I can’t speak for Paul, but I think that he feels similarly. He is okay with me playing certain songs, but there are others which he would rather I left alone.

PB: You have said already that your parts for ‘Paper Covers Stone’ were recorded really quickly. Did the others put down their parts equally quickly?

RF: Two of the songs are actually live, ‘Ghost of the Girl in the Well’ and ‘Preparing for the Fall’, were recorded live with the whole ensemble playing in the room at the same time live. Everything else was a reaction to what I had already laid down earlier in the day, and most of it was recorded generally in one take or two takes at the most.

PB: There are three new songs on the album, ‘Scars’, ‘Preparing for the Fall’, and the Tom Waits cover. Why did you decide to add those? Were you trying to make a point and show that the WGC is still very much an active force?

RF: I think having released the amount of records that we have released in the relatively short period of time in which we have done it I don’t have a lot to prove about whether or not I still have ideas (Laughs).

‘Preparing for the Fall’and ‘Scars’ are both songs, along with some other new songs, that have been floating around for the last year or so and felt like they fitted on this record. The Tom Waits cover I have been doing live and that fitted as well.

In the back of my mind I was having this conversation with Tom Bridgewater. He had said that he wanted something like the thing that I did live. I felt,” Okay, if that’s what you want, let me give you something, but with a few twists.” If I just wanted to make a live record, I would have just done a live record, but I didn’t want to quite do that either.

PB: Last question. Where do you go from here? You are always working on things. The last time that we spoke to you, you were doing something with Kirk Swan from Dumptruck.

RF: Yeah, that is still going on. I have been doing some rehearsing with Kirk Swan and Robert Lloyd and Tom and Sam. Robert and I talked about doing an album at a Steve Wynn gig not too long ago in LA and Tom and I have been talking about it a lot.

That might be a possibility. I am a little worried about that one though because if I am going to do it with those guys I would like them to be able to play it out and Robert has a heavyweight job. He is a television critic for the ‘LA Times’. He is a very, very good writer, an extraordinary writer and Kirk has a heavyweight job as well. They have a limited amount of flexibility to what they can do, so I have to really think about how I can present it. It’s not really enough to think about the recording. You’ve got to think about what you are going to do with it as well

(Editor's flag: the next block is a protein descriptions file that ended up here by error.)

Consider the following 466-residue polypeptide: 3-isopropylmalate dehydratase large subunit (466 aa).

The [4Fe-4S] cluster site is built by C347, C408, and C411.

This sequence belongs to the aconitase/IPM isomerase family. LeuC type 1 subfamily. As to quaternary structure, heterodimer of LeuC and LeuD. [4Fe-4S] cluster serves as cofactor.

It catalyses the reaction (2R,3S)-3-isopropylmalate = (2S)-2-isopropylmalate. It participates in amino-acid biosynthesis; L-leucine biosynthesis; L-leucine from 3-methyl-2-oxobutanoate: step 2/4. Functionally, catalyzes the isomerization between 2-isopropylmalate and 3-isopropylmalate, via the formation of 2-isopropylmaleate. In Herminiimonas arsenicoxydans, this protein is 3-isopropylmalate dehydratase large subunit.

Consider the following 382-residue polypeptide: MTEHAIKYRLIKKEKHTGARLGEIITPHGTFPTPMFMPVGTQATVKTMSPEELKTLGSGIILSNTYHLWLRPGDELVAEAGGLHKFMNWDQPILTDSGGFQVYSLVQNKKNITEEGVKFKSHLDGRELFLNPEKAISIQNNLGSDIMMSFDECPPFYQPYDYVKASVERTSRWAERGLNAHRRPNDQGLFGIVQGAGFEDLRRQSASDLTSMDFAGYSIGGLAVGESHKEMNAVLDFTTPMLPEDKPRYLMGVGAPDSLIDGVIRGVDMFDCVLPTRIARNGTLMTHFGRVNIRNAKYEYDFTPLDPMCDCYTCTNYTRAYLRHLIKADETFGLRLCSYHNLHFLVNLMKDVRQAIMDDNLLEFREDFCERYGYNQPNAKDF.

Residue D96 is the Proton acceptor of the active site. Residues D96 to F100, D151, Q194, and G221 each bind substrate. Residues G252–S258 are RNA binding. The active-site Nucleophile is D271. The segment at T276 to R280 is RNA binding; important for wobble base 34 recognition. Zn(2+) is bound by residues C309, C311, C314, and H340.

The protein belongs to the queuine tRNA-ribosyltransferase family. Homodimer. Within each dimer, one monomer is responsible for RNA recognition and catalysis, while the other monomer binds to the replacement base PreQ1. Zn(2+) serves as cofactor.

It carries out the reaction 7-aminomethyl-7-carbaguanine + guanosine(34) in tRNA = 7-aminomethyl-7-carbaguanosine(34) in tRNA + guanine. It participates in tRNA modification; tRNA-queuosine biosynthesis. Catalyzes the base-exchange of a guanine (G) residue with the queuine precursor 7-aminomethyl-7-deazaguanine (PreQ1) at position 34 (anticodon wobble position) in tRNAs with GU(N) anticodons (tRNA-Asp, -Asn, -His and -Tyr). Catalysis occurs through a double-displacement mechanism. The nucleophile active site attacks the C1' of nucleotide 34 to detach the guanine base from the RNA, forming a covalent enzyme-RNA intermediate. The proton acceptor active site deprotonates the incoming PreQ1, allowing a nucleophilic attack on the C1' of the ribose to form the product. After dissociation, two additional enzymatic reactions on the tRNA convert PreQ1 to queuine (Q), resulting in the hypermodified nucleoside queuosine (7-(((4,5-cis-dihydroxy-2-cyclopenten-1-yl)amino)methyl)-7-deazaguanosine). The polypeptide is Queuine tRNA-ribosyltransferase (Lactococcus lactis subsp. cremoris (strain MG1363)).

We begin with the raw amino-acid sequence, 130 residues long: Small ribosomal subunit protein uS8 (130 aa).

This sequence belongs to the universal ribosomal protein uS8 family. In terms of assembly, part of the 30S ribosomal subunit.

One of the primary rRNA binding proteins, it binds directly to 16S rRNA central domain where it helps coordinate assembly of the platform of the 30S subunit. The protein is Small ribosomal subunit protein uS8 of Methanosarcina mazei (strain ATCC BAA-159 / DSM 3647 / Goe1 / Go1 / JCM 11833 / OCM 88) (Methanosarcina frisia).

This is also all very mundane sort of stuff, but the last ten years have been really risk-taking financially and I have lost a lot of money putting the band out on the road. I need to address that, so I am kind of thinking that maybe I need to go back to full-time work for a while. That may be part of the equation too. I have always worked, but maybe need to just flip it back around, so music isn’t first and work is and music second, which is the way I did it up until the late 90s.

PB: So we might be seeing a bit less of you over here?

RF: Maybe. I don’t know. I like it a lot, so it is pretty easy to talk me into doing stuff. I wouldn’t say that it is a definite plan because it is not. There is so much stuff that pulls at you in different directions in terms of what you want to do and what is the right thing and the responsible thing to do. I am essentially a self-destructive person. It is pretty easy for me to convince myself that I am doing the right thing when in fact I am really doing the wrong thing (Laughs). It is sometimes difficult for me to figure out exactly what I will be doing until I get there.

PB: Thank you.